As for the films, of the 17 I saw, there was not one I didn't like. My only tepid response was to the 6-minute-long short on Lyndon Johnson — not much weightier than a youtube video. But I liked it. Five of the 17 were good to very good. And I thought 11 were superb. The ones most likely to be readily accessible for viewing are:

— Manhunt. This was the real-life version of Zero Dark Thirty — and far more interesting to me than the fictional one. It will be airing on HBO in early May.

— Twenty Feet from Stardom. An introduction to the world of back-up singers. I didn't see this one, but Steve did (we split up for a couple of showings) He raved about it, and he's not even that into music. It will be released in theaters in June.

— Muscle Shoals. I'm not sure if this one (or the next) will be released, but it's hard to imagine they won't be. Muscle Shoals is the legendary Alabama recording studio in a little town on the Gulf. A huge number of really famous musicians recorded there — from the Stones to Aretha Franklin to Bob Dylan to the Allman Brothers to so many more. The music was great, but even more fascinating to me was the insight into the art of capturing it.

— Downloaded. A riveting history of online music sharing, focusing most on the original: Napster.

The beautiful Carolina Theater, one of the festival venues

All my 11 favorites were so good (and so varied) it's hard to rank them in my affections. Still, I think the two that may have the most lasting impact on me were:

— Menstrual Man. This was the astounding story of a 9th-grade dropout in India who became obsessed with finding a way to get inexpensive sanitary napkins into the hands of Indian women (90% of whom do not use them, instead relying on cloths that they're too embarrassed to hang out in the sun to sterilize, and thus are often germ-infested.) He came up with a small, simple, and easy to maintain manufacturing system, but he has no interest in getting rich from it. Instead he's selling systems the NGOs that in turn are making them available to women in hundreds of villages all over India. They in turn are now supporting themselves and their families. Deeply inspirational, it was also funny and mesmerizing.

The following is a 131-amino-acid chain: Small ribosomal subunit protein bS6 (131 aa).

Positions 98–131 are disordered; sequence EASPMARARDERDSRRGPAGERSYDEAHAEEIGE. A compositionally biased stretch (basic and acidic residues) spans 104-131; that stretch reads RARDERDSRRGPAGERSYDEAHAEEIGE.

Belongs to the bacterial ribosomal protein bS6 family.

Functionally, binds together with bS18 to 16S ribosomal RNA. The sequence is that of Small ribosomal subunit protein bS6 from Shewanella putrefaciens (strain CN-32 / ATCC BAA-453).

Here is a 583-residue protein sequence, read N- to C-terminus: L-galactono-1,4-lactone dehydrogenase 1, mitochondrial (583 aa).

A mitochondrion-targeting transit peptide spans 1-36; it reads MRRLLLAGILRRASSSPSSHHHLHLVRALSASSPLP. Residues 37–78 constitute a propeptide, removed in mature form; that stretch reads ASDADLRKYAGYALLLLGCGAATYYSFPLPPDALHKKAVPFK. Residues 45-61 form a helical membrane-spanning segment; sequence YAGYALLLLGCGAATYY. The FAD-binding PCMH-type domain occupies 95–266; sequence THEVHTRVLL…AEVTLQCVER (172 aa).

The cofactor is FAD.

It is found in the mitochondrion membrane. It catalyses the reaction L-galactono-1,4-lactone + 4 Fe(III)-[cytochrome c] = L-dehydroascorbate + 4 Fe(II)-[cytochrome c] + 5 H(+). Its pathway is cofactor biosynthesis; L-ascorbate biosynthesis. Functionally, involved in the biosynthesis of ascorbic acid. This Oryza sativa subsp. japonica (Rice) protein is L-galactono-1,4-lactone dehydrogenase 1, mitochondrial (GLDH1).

— After Tiller. This film tells the story of the four doctors who are the only ones in the United States left doing third-trimester abortions since the murder of Dr. George Tiller in Wichita four years ago. Before seeing this film, I thought third-trimester abortions should be illegal. The movie taught me why there is a need for some. It showed me how that decision so often springs from the desire of anguished parents to protect their unborn babies from dreadful pain and early death (caused by various medical conditions afflicting them.) Viewers see the four physicians struggling with moral dilemmas and tortuous dramas daily; I don't think I've even seen a movie so concerned with ethics. And I was awed by the manifold bravery of those four doctors.

I doubt either of those two films will be easily accessible, and that's a big reason for going to a festival like this. It's an opportunity to see so much one would otherwise miss. It was also a chance to visit places I'll never get to (Tajikstan! The inside of a Moscow jail.) It was also a huge intellectual blast. Maybe I could eventually have found everything I saw online. But probably not, and I also wouldn't have known what to look for, nor would I have had deep pleasure of watching these amazing movies in the company of hundreds of other people who also loved them.

Something else I'd never seen before: a USED bookstore in the Raleigh-Durham airport